P.S. If you want to know what "a la poupee" really means, the National Gallery of Art has a nice little definition posted here.

Thursday, April 8, 2010

It's All About Me-and You

copyright Hannah Phelps
Wave Embrace
7" x 11"; oil and canvas

I painted this sketch last fall on the coast of Maine. Today, I was supposed to go back to that spot for the first time in 2010, but the weather report shifted from "wicked nice" to "windy, cloudy and cold." This could easily lead to "frigid snow, sleet and rain mix" in an instant in New England, so I postponed the outing for a better day.

In the meantime, I have Part II of my blogging homework to finish-describing what I hope to get out of blogging. The most obvious benefit of blogging is that it is an easy way to share my paintings with other people. Before the internet, artists could only show their work in person. Now, I can paint something in the morning, take a photograph of it and post the image in a few minutes making it available for anyone to see. I can also easily keep a schedule of events updated so people can see the work in person if they wish.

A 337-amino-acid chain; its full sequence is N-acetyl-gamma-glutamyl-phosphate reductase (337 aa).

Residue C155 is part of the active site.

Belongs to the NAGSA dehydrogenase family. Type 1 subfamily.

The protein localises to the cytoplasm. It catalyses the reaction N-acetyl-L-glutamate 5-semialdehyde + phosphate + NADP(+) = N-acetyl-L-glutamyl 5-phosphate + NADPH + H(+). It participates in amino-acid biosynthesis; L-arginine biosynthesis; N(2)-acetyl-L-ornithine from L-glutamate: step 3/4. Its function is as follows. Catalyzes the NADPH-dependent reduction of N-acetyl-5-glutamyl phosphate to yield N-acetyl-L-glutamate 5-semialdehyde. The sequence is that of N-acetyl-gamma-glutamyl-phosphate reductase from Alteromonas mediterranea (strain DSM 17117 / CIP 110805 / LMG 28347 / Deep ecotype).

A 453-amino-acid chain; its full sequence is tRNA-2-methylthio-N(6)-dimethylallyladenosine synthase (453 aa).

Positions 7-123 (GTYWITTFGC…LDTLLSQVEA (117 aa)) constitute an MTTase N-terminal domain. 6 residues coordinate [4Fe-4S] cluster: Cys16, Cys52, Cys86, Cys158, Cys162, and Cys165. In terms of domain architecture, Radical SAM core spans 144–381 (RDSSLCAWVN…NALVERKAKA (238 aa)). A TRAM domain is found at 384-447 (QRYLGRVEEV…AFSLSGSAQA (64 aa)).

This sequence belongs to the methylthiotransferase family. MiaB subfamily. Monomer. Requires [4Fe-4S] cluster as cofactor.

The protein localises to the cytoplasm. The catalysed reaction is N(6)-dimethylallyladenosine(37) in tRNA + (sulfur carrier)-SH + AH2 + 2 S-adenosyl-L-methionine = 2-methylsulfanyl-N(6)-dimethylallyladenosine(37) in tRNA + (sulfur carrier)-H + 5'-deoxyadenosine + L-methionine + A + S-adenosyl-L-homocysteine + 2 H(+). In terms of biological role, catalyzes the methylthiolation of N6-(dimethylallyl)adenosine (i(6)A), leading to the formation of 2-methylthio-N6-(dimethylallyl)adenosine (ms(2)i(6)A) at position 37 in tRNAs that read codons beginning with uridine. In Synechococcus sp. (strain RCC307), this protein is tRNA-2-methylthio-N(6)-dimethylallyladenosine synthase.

But blogging can offer so much more than just an online gallery. Artists spend quite a bit of time alone in their studios and blogging is a way to say, "Hey Everyone! I am right here!" It is a small connection to the outside world, but not an insignificant one.

Once I decided to reach out in this way, I had to pay attention to my communication skills. The practice of articulating my methods and inspirations helps me not only talk about my art better, it helps me understand it better myself. Blogging has the potential to feed into the creative process and become a part of it instead of just a station in which to display a final product.

And, as it should, all this talk about me has led me back to you, the avid reader of this blog, since it is with you I am trying to share my artwork. Some of you have said that the images displayed here remind you of places you have been or where you grew up. The absence of figures in these landscapes gives them a timelessness that allows you to pick any period from your own life and sit in that moment, forgetting that it is advanced technology and the possibly hated computer that allow you a short reverie. If it is the dog paintings you prefer, they might offer you the relief of a smile or chuckle, especially after reading a little story about the characters depicted in the piece.